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Bin Yong, Die Liu, Jonathan J. Gourley, Yudong Tian, George J. Huffman, Liliang Ren, and Yang Hong

Abstract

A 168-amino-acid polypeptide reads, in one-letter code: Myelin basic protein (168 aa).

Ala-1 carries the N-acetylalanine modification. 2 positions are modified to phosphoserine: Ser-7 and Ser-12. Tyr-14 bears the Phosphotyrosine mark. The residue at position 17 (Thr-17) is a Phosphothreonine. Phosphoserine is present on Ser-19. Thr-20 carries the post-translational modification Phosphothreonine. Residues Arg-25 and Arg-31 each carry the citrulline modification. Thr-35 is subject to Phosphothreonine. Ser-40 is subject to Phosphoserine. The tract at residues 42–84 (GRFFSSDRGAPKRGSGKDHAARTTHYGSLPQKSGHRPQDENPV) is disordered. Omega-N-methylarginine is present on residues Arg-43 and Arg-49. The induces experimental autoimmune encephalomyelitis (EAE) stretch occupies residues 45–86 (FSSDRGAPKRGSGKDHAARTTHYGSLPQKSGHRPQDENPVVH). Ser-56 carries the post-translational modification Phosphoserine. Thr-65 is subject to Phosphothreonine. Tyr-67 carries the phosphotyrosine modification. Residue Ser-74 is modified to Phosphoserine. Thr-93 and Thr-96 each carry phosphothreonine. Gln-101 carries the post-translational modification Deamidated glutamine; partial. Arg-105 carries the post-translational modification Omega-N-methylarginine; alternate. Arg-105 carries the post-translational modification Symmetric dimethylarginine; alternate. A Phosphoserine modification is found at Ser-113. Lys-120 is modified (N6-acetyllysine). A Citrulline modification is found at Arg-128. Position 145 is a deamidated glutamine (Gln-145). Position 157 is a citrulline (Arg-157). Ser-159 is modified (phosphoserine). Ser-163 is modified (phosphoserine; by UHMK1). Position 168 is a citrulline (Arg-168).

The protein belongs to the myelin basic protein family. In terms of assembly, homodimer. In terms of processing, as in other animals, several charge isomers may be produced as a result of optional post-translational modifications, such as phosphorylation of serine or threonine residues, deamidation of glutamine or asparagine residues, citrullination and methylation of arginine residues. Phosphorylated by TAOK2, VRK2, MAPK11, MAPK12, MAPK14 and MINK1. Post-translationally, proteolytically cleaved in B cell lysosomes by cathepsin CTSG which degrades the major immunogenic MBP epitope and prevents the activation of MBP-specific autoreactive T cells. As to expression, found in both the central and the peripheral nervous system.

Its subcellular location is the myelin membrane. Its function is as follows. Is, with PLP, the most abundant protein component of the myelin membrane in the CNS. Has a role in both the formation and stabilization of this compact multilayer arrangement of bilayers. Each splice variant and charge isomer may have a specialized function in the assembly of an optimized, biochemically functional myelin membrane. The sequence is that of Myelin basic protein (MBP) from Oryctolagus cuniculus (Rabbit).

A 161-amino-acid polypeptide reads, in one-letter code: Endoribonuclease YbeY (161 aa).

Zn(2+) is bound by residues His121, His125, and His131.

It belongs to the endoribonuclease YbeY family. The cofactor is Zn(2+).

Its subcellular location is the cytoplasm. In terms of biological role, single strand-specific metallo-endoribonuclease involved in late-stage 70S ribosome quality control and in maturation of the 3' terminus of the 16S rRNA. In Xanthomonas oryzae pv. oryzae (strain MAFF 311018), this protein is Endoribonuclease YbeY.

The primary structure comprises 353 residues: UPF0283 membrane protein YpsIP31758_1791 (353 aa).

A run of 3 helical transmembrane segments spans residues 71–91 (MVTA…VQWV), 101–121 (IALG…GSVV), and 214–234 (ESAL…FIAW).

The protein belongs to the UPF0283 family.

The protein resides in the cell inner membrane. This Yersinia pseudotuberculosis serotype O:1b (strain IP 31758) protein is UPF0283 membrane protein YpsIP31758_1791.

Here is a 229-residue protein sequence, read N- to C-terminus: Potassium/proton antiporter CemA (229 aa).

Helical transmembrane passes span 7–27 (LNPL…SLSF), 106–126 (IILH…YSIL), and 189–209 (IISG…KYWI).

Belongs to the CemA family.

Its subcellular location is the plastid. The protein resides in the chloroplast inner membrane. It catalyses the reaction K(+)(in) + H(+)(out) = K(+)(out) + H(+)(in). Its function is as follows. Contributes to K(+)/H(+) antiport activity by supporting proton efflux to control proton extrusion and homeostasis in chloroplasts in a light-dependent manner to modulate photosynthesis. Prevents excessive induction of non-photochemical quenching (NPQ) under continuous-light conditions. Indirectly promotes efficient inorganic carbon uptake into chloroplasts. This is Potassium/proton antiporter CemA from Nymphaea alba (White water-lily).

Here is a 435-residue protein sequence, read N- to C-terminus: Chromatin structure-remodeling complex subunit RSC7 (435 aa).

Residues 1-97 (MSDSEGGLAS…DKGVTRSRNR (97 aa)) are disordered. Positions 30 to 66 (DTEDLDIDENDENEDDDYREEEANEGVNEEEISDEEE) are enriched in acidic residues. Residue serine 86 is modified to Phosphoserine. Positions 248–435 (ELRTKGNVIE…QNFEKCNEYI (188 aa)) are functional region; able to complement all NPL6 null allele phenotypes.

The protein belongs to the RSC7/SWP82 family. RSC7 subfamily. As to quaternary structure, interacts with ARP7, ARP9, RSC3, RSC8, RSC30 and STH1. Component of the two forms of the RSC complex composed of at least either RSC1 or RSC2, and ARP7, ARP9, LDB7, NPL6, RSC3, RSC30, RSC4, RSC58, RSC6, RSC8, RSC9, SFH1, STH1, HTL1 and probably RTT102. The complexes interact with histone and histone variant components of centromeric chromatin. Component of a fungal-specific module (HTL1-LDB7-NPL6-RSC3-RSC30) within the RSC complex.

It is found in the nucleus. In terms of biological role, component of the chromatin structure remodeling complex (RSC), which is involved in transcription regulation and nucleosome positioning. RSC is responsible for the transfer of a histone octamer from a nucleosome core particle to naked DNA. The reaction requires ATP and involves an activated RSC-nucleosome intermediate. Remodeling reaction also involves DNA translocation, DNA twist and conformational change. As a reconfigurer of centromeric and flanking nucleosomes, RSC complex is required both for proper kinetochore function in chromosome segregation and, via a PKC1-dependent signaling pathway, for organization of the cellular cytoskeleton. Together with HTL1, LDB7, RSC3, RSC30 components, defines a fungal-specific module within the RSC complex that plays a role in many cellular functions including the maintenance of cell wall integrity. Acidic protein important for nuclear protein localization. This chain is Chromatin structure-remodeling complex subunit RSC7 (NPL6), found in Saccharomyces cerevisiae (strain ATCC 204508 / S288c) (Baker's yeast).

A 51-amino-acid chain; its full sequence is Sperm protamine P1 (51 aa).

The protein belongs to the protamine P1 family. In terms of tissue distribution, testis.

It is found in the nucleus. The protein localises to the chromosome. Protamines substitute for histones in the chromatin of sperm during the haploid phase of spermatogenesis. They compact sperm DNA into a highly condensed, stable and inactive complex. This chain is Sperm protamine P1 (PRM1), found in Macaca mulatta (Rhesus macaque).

Accurate estimation of high-resolution precipitation on the global scale is extremely challenging. The operational Tropical Rainfall Measuring Mission (TRMM) Multisatellite Precipitation Analysis (TMPA) has created over 16 years of high-resolution quantitative precipitation estimation (QPE), and has built the foundation for improved measurements in the upcoming Global Precipitation Measurement (GPM) mission. TMPA is intended to produce the “best effort” estimates of quasi-global precipitation from almost all available satelliteborne precipitation-related sensors by consistently calibrating them with the high-quality measurements from the core instrument platform aboard TRMM. Recently, the TMPA system has been upgraded to version 7 to take advantage of newer and better sources of satellite inputs than version 6, and has attracted a large user base. A key product from TMPA is the near-real-time product (TMPA-RT), as its timeliness is particularly appealing for time-sensitive applications such as flood and landslide monitoring. TMPA-RT’s error characteristics on a global scale have yet to be extensively quantified and understood. In this study, efforts are focused on a systematic evaluation of four sets of mainstream TMPA-RT estimates on the global scale. The analysis herein indicates that the latest version 7 TMPA-RT with the monthly climatological calibration had the lowest daily systematic biases of approximately 9% over land and –11% over ocean (relative to the gauge-adjusted research product). However, there still exist some unresolved issues in mountainous areas (especially the Tibetan Plateau) and high-latitude belts, and for estimating extreme rainfall rates with high variability at small scales. These global error characteristics and their regional and seasonal variations revealed in this paper are expected to serve as the benchmark for the upcoming GPM mission.

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